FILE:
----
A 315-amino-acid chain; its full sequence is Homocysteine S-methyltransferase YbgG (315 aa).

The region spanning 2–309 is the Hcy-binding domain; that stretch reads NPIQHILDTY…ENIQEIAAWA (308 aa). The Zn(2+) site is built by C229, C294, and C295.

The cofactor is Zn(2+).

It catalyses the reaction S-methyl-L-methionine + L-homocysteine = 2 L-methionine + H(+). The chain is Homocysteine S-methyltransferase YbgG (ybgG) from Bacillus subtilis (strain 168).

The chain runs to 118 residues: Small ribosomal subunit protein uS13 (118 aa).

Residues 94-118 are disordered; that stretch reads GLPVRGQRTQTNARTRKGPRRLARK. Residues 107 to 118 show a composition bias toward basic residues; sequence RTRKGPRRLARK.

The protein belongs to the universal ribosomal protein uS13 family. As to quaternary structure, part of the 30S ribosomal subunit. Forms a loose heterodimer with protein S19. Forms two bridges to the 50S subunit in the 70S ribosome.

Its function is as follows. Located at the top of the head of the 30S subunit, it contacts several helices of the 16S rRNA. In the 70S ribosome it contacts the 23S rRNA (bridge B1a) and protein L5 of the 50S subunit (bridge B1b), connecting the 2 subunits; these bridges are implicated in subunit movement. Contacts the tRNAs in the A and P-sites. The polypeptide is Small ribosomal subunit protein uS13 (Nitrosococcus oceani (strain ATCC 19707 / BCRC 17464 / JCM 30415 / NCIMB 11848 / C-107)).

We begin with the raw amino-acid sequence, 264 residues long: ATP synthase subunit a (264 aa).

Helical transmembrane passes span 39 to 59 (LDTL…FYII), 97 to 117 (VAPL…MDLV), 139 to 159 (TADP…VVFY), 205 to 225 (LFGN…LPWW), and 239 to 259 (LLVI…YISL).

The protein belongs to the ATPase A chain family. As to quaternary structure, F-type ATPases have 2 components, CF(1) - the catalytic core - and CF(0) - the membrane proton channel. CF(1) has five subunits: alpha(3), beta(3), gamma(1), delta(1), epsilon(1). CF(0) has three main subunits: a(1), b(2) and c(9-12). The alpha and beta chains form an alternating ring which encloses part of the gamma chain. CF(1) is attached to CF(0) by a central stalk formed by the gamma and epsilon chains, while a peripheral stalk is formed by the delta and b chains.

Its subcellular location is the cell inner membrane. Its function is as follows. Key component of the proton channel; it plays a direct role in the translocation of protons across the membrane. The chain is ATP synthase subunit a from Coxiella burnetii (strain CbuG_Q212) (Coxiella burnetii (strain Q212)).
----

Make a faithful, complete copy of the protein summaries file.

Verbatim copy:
A 315-amino-acid chain; its full sequence is Homocysteine S-methyltransferase YbgG (315 aa).

The region spanning 2–309 is the Hcy-binding domain; that stretch reads NPIQHILDTY…ENIQEIAAWA (308 aa). The Zn(2+) site is built by C229, C294, and C295.

The cofactor is Zn(2+).

It catalyses the reaction S-methyl-L-methionine + L-homocysteine = 2 L-methionine + H(+). The chain is Homocysteine S-methyltransferase YbgG (ybgG) from Bacillus subtilis (strain 168).

The chain runs to 118 residues: Small ribosomal subunit protein uS13 (118 aa).

Residues 94-118 are disordered; that stretch reads GLPVRGQRTQTNARTRKGPRRLARK. Residues 107 to 118 show a composition bias toward basic residues; sequence RTRKGPRRLARK.

The protein belongs to the universal ribosomal protein uS13 family. As to quaternary structure, part of the 30S ribosomal subunit. Forms a loose heterodimer with protein S19. Forms two bridges to the 50S subunit in the 70S ribosome.

Its function is as follows. Located at the top of the head of the 30S subunit, it contacts several helices of the 16S rRNA. In the 70S ribosome it contacts the 23S rRNA (bridge B1a) and protein L5 of the 50S subunit (bridge B1b), connecting the 2 subunits; these bridges are implicated in subunit movement. Contacts the tRNAs in the A and P-sites. The polypeptide is Small ribosomal subunit protein uS13 (Nitrosococcus oceani (strain ATCC 19707 / BCRC 17464 / JCM 30415 / NCIMB 11848 / C-107)).

We begin with the raw amino-acid sequence, 264 residues long: ATP synthase subunit a (264 aa).

Helical transmembrane passes span 39 to 59 (LDTL…FYII), 97 to 117 (VAPL…MDLV), 139 to 159 (TADP…VVFY), 205 to 225 (LFGN…LPWW), and 239 to 259 (LLVI…YISL).

The protein belongs to the ATPase A chain family. As to quaternary structure, F-type ATPases have 2 components, CF(1) - the catalytic core - and CF(0) - the membrane proton channel. CF(1) has five subunits: alpha(3), beta(3), gamma(1), delta(1), epsilon(1). CF(0) has three main subunits: a(1), b(2) and c(9-12). The alpha and beta chains form an alternating ring which encloses part of the gamma chain. CF(1) is attached to CF(0) by a central stalk formed by the gamma and epsilon chains, while a peripheral stalk is formed by the delta and b chains.

Its subcellular location is the cell inner membrane. Its function is as follows. Key component of the proton channel; it plays a direct role in the translocation of protons across the membrane. The chain is ATP synthase subunit a from Coxiella burnetii (strain CbuG_Q212) (Coxiella burnetii (strain Q212)).